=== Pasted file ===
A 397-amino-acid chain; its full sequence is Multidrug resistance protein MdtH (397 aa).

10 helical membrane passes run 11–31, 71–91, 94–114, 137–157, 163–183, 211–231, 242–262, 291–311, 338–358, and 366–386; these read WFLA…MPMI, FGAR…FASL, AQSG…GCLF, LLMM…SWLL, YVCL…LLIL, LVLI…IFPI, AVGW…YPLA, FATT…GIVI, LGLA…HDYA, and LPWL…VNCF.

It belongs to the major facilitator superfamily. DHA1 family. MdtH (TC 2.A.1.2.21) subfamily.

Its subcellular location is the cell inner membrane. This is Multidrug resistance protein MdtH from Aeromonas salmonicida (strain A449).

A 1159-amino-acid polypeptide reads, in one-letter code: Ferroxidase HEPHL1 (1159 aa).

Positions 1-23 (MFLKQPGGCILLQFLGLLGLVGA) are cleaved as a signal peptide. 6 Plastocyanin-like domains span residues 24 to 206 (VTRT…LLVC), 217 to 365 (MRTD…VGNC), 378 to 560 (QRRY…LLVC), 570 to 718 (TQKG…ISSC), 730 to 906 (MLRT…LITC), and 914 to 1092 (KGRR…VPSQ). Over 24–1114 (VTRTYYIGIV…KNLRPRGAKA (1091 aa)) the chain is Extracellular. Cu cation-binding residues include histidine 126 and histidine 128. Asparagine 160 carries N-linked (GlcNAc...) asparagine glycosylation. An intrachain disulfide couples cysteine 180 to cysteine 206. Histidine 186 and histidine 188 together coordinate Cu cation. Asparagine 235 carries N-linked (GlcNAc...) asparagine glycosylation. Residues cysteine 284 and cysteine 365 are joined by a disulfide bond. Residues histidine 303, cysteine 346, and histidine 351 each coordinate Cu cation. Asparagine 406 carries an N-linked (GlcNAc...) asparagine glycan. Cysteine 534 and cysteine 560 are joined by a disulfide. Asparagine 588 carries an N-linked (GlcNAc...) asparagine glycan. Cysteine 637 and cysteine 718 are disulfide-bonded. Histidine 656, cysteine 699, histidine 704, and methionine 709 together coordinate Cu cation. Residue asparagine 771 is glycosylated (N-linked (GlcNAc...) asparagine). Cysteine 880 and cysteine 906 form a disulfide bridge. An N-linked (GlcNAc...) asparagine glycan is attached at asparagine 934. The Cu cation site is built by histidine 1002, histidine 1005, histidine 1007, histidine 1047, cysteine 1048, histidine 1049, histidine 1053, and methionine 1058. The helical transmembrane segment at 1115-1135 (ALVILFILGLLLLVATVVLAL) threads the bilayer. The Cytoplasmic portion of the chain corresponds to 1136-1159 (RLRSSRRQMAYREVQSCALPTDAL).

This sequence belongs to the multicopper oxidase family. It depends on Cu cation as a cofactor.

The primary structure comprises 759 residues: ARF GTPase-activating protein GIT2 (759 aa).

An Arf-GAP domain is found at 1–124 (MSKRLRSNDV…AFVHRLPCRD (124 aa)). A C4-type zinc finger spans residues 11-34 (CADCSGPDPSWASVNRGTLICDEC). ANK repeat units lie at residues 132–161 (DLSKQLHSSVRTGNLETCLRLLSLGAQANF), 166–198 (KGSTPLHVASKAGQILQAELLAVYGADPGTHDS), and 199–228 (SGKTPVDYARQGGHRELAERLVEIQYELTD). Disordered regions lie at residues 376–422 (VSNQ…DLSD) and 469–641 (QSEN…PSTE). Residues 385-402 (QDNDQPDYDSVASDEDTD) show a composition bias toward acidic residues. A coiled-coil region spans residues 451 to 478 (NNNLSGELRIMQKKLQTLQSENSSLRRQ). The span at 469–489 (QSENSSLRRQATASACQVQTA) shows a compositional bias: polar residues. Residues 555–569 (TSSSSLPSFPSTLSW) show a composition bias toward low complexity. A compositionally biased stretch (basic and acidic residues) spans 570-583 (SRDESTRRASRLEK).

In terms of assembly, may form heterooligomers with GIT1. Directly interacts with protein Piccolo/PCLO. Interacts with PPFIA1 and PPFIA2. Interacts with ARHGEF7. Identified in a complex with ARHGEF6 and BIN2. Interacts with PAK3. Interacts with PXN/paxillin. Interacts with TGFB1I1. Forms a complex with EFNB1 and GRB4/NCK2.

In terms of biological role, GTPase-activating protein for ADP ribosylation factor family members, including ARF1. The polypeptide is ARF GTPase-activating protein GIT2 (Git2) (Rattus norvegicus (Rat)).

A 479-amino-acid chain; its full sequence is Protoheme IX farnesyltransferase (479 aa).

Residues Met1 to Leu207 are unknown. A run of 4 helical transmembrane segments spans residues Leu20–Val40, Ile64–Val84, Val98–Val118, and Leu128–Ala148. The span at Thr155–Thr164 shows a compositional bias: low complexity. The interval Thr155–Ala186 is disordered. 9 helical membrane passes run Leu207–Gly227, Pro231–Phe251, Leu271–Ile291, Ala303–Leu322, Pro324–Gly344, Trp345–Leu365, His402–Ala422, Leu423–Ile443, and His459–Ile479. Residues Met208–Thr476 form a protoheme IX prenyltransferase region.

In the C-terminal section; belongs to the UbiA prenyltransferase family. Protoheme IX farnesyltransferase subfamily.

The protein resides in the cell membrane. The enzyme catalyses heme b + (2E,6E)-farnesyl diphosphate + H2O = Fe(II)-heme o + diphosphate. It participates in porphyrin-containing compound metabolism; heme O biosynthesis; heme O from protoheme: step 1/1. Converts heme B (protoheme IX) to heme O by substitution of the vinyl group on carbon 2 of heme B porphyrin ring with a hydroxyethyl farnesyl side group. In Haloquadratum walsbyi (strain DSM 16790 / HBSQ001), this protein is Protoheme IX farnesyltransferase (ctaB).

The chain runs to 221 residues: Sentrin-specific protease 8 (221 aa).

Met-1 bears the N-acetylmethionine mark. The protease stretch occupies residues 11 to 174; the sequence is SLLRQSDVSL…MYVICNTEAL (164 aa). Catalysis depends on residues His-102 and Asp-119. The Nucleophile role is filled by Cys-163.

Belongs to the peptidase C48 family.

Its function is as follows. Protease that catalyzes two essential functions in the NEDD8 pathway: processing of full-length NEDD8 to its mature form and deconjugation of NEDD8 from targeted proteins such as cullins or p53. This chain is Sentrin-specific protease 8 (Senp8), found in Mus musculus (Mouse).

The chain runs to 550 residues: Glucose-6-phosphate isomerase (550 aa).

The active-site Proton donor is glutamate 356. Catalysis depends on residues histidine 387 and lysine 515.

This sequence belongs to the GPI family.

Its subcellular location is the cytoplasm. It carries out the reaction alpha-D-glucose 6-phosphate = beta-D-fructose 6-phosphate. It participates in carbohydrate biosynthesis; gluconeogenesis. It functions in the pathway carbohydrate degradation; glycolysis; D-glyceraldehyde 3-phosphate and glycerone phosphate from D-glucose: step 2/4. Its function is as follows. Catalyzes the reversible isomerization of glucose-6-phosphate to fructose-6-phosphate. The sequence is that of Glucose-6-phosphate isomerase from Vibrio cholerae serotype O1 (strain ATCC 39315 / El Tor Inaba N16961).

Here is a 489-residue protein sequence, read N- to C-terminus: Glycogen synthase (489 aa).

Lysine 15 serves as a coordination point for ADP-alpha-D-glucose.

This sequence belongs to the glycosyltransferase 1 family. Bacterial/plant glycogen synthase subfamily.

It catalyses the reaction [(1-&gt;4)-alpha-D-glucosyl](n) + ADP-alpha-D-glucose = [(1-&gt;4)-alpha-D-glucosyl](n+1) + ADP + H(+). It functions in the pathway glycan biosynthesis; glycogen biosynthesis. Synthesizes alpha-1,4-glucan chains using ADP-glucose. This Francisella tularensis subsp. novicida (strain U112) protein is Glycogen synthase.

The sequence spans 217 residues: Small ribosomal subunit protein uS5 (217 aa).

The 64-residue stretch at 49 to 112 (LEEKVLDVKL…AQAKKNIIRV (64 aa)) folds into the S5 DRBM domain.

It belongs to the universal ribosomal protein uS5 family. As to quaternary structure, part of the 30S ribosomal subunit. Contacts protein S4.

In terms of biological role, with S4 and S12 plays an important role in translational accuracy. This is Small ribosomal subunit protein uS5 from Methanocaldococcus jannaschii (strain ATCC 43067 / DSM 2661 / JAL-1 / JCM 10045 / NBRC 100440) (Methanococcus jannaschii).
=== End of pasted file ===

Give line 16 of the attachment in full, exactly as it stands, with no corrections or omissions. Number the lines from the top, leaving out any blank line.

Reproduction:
The chain runs to 221 residues: Sentrin-specific protease 8 (221 aa).